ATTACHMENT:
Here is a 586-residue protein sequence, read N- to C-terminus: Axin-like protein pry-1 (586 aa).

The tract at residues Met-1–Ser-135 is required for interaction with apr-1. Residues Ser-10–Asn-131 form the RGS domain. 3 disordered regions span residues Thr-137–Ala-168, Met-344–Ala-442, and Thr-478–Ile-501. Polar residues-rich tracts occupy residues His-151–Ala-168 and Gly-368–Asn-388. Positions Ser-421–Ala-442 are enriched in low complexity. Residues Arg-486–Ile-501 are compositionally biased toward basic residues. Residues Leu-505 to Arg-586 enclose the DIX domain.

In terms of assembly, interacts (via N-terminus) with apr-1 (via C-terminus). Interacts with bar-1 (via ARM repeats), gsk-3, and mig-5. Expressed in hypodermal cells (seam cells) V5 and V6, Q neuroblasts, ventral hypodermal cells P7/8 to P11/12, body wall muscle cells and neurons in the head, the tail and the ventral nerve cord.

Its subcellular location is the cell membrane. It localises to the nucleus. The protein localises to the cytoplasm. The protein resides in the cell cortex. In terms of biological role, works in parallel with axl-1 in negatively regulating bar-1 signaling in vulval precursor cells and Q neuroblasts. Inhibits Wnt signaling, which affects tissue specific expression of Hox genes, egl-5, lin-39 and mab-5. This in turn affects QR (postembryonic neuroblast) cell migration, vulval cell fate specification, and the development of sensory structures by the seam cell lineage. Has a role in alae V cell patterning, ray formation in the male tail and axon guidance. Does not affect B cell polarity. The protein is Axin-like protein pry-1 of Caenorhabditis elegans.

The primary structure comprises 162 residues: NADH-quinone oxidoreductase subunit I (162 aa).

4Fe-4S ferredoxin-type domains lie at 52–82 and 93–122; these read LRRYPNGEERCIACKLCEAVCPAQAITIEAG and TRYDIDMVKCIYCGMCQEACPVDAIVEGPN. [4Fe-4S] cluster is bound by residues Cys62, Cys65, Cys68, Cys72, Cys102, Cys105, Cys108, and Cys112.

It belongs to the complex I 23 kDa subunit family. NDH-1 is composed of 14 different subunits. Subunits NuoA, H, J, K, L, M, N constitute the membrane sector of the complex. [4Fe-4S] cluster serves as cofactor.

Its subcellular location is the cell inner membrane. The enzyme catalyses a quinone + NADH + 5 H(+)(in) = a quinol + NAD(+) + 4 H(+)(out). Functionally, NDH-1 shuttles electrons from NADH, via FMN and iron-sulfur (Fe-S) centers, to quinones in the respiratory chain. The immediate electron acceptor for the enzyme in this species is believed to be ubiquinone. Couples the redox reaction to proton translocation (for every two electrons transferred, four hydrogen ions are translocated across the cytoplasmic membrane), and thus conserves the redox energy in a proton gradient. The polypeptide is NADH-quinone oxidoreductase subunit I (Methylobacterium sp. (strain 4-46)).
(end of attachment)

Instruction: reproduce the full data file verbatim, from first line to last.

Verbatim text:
Here is a 586-residue protein sequence, read N- to C-terminus: Axin-like protein pry-1 (586 aa).

The tract at residues Met-1–Ser-135 is required for interaction with apr-1. Residues Ser-10–Asn-131 form the RGS domain. 3 disordered regions span residues Thr-137–Ala-168, Met-344–Ala-442, and Thr-478–Ile-501. Polar residues-rich tracts occupy residues His-151–Ala-168 and Gly-368–Asn-388. Positions Ser-421–Ala-442 are enriched in low complexity. Residues Arg-486–Ile-501 are compositionally biased toward basic residues. Residues Leu-505 to Arg-586 enclose the DIX domain.

In terms of assembly, interacts (via N-terminus) with apr-1 (via C-terminus). Interacts with bar-1 (via ARM repeats), gsk-3, and mig-5. Expressed in hypodermal cells (seam cells) V5 and V6, Q neuroblasts, ventral hypodermal cells P7/8 to P11/12, body wall muscle cells and neurons in the head, the tail and the ventral nerve cord.

Its subcellular location is the cell membrane. It localises to the nucleus. The protein localises to the cytoplasm. The protein resides in the cell cortex. In terms of biological role, works in parallel with axl-1 in negatively regulating bar-1 signaling in vulval precursor cells and Q neuroblasts. Inhibits Wnt signaling, which affects tissue specific expression of Hox genes, egl-5, lin-39 and mab-5. This in turn affects QR (postembryonic neuroblast) cell migration, vulval cell fate specification, and the development of sensory structures by the seam cell lineage. Has a role in alae V cell patterning, ray formation in the male tail and axon guidance. Does not affect B cell polarity. The protein is Axin-like protein pry-1 of Caenorhabditis elegans.

The primary structure comprises 162 residues: NADH-quinone oxidoreductase subunit I (162 aa).

4Fe-4S ferredoxin-type domains lie at 52–82 and 93–122; these read LRRYPNGEERCIACKLCEAVCPAQAITIEAG and TRYDIDMVKCIYCGMCQEACPVDAIVEGPN. [4Fe-4S] cluster is bound by residues Cys62, Cys65, Cys68, Cys72, Cys102, Cys105, Cys108, and Cys112.

It belongs to the complex I 23 kDa subunit family. NDH-1 is composed of 14 different subunits. Subunits NuoA, H, J, K, L, M, N constitute the membrane sector of the complex. [4Fe-4S] cluster serves as cofactor.

Its subcellular location is the cell inner membrane. The enzyme catalyses a quinone + NADH + 5 H(+)(in) = a quinol + NAD(+) + 4 H(+)(out). Functionally, NDH-1 shuttles electrons from NADH, via FMN and iron-sulfur (Fe-S) centers, to quinones in the respiratory chain. The immediate electron acceptor for the enzyme in this species is believed to be ubiquinone. Couples the redox reaction to proton translocation (for every two electrons transferred, four hydrogen ions are translocated across the cytoplasmic membrane), and thus conserves the redox energy in a proton gradient. The polypeptide is NADH-quinone oxidoreductase subunit I (Methylobacterium sp. (strain 4-46)).